Kabul Khan Tadbeer, a former Afghan intelligence official and a security analyst, said internal forces that seized power after the ostensible fall of the Taliban in 2001 armed private militias and even embezzled numerous small arms and ammunition for profit.
He called for greater efforts in Washington and Kabul to uncover corruption, and suggested there should be a halt on further aid until the missing equipment was accounted for.
While US$76 billion in military aid was "enough" to last Afghanistan for 40 years without any corruption, he said, not even half of it was left as of August 2017.
Between FY2002-2016, U.S. has spent more than $66 billion on the Afghanistan Security Forces Fund https://t.co/pfmTElmbsc— SIGAR (@SIGARHQ) February 4, 2017
In 2005, the Afghanistan Security Forces Fund was created, and around US$66 billion has been allocated since then. The bulk of funds — over US$26 billion — was spent on "sustainment" such as salaries, ammunition, equipment maintenance, information technology and clothing, with around US$18 billion going on transport, infrastructure projects, operations and training.
Among the hardware provided were 600,000 small arms such as handguns and rifles, 163,000 radios, 76,000 vehicles (including 22,000 Humvees), and 30,000 pieces of bomb disposal equipment.
Uniforms for Afghan forces are purchased with funds from Afghanistan Security Forces Fund https://t.co/AXYv8wxiGH— SIGAR (@SIGARHQ) June 27, 2017
Around 16,000 intelligence and surveillance items, such as unmanned surveillance drones, and 208 aircraft, including 110 helicopters, were also part of the haul.
Despite this trove, the US is still yet to achieve its primary objective of enabling the Afghan security forces to operate independently, an aim that has been pursued almost ever since the 2001 invasion of the country.
Small arms are said easily stolen and sold on Afghanistan's black market. Sometimes, the weaponry ends up in the hands of militants fighting security forces. Small arms such as pistols often end up in the hands of criminal elements — both organized and amateur as well.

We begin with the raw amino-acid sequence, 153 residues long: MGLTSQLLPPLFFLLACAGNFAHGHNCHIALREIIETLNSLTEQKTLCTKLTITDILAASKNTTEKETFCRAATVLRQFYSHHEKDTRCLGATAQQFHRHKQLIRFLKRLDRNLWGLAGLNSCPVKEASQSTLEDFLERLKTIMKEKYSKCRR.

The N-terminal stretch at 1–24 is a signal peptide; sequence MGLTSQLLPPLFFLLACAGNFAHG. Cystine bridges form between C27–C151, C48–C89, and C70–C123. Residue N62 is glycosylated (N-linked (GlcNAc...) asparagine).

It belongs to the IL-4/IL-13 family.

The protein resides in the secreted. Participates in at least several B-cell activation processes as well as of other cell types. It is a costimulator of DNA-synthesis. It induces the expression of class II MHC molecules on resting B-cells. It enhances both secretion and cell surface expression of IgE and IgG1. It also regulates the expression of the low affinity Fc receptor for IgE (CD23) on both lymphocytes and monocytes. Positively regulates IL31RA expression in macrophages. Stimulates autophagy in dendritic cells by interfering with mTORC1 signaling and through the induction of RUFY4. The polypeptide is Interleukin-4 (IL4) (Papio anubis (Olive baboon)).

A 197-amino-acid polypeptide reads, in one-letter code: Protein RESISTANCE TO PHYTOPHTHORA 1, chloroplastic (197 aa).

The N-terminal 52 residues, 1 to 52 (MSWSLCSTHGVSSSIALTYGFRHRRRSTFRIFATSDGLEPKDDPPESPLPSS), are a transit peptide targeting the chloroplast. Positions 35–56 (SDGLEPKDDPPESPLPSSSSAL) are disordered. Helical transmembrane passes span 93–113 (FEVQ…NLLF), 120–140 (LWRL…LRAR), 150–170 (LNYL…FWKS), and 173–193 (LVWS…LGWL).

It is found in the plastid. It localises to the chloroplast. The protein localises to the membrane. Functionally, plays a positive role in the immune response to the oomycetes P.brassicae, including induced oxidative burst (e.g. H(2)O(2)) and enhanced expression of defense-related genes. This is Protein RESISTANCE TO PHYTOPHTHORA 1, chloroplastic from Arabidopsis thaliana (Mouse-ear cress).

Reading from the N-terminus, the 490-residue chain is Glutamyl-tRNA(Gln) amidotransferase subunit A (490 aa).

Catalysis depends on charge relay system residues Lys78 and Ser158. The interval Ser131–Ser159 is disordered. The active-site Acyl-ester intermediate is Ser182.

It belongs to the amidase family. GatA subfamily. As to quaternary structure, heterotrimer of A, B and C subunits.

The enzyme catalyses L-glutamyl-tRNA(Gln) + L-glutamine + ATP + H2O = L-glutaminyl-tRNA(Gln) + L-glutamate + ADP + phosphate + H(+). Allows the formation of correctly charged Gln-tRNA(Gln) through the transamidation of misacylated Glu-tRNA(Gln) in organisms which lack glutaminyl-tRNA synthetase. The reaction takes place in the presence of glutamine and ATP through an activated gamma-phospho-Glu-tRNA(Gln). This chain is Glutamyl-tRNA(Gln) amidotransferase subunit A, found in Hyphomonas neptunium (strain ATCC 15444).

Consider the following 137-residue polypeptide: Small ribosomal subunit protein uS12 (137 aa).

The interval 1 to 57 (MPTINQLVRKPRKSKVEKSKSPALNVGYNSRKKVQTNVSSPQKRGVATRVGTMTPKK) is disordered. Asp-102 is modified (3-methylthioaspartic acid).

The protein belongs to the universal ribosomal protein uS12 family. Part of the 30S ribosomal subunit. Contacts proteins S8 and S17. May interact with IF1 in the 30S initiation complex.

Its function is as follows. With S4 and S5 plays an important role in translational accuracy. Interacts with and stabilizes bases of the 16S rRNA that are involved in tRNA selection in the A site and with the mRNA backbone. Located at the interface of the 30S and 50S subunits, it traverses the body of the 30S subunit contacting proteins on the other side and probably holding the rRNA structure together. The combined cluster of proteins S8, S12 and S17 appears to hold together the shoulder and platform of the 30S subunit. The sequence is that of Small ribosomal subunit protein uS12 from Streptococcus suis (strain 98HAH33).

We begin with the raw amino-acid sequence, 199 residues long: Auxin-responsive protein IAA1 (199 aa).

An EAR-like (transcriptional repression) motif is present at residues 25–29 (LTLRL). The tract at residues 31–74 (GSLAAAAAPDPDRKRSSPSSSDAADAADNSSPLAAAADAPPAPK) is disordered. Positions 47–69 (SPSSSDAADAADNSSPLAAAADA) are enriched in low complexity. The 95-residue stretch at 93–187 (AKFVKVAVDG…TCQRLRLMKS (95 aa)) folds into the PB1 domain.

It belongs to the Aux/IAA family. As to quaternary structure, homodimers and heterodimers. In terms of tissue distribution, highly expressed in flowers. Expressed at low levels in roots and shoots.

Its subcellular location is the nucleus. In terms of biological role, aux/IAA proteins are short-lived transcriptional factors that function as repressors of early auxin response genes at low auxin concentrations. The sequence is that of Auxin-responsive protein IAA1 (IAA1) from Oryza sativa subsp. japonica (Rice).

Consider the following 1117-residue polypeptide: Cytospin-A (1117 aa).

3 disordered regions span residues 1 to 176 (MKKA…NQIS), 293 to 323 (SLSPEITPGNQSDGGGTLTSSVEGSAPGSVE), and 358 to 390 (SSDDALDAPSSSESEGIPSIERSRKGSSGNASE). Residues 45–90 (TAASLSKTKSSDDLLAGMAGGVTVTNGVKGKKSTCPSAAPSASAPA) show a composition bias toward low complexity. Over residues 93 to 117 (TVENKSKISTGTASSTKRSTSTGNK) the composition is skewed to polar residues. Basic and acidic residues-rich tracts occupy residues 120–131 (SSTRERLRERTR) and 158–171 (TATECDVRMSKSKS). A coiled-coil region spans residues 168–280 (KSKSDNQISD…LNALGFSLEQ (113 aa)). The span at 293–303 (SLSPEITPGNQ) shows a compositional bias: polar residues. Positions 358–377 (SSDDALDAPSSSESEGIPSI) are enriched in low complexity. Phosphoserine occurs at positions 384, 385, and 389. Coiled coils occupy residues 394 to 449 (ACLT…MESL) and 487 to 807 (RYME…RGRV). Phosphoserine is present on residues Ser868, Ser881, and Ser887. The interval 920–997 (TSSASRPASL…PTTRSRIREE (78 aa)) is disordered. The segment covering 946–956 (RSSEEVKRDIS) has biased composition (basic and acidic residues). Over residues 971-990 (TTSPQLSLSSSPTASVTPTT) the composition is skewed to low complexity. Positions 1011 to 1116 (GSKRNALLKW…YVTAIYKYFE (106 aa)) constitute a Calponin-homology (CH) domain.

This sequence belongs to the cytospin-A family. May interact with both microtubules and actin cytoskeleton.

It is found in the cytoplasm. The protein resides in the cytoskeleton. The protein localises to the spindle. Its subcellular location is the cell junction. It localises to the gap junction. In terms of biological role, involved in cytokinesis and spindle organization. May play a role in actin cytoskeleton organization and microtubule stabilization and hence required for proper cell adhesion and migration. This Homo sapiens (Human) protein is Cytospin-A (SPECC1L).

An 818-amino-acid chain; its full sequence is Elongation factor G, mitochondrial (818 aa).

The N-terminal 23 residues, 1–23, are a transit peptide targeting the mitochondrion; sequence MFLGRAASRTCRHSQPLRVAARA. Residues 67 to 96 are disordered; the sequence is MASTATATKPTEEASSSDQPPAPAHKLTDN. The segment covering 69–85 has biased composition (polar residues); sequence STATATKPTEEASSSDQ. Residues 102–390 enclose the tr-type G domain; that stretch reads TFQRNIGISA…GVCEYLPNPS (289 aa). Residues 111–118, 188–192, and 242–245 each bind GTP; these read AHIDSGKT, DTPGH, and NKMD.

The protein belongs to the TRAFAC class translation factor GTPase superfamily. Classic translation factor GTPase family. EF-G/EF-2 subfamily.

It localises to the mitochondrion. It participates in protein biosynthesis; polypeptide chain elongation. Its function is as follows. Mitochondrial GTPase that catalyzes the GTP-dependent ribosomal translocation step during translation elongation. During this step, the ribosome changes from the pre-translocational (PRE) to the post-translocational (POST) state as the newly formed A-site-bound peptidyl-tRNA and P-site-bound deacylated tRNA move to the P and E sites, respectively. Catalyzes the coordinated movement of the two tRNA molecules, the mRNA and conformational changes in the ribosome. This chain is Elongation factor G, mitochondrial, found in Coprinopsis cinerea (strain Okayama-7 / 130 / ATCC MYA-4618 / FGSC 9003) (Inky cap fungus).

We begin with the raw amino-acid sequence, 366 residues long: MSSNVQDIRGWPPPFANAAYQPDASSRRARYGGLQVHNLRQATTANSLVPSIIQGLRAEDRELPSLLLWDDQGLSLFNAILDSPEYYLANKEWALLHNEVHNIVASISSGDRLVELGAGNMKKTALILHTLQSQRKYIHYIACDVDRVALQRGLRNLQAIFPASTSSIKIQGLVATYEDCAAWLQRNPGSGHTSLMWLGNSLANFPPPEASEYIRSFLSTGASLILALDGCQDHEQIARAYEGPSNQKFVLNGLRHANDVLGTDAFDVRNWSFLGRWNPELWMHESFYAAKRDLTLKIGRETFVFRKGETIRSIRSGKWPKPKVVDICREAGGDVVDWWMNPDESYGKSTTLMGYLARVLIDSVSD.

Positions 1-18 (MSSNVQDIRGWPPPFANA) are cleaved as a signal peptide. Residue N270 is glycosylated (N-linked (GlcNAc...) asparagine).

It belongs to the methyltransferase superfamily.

Rampant corruption among Afghan security forces has led President Ashraf Ghani to establish the Justice and Judicial Center for Anti-Corruption, and the National Procurement Council to oversee major public sector contracts.
Such corruption fighting efforts have seen a former police chief in the southern province of Helmand jailed for three years for selling police district chief posts and appointing "ghost" officers in order to pocket their salaries.
It's not merely Afghanistan where vast volumes of US-made weapons have flowed since the 9/11 attacks. Under the auspices of the War on Terror, the US doled out almost unquantifiable amounts of weaponry and equipment to local battlefield partners in countries across the Middle East and Africa, and in 2017 has only a vague at best idea of where these weapons have ended up.
US Department of Defence spend on guns in 'War on Terror' revealed | AOAV: https://t.co/cbsDq4waug— Adam Tooze (@adam_tooze) August 24, 2016
In Iraq, and other countries, the almost unending abundance of such weapons on the black market has made post-intervention reconstruction even more difficult, empowering militias and criminal gangs and enfeebling the power of authorities. A 2016 Action on Armed Violence report that pooled 14 years' worth of Pentagon contract information related to rifles, pistols, machine guns, associated attachments and ammunition — both for American troops and partners and proxies — found the Pentagon provided at least 1.45 million firearms to various security forces in Afghanistan and Iraq, including more than 978,000 assault rifles, 266,000 pistols and almost 112,000 machine guns.
Much of this epic arsenal was given no questions asked to local armies and militias that subsequent reports have often demonstrated to be plagued with corruption, poor or non-existent training, desertion and human rights abuses.
As a result, it is perhaps unsurprising so many weapons have flown from their hands and into the care of unsavory, dangerous regional elements.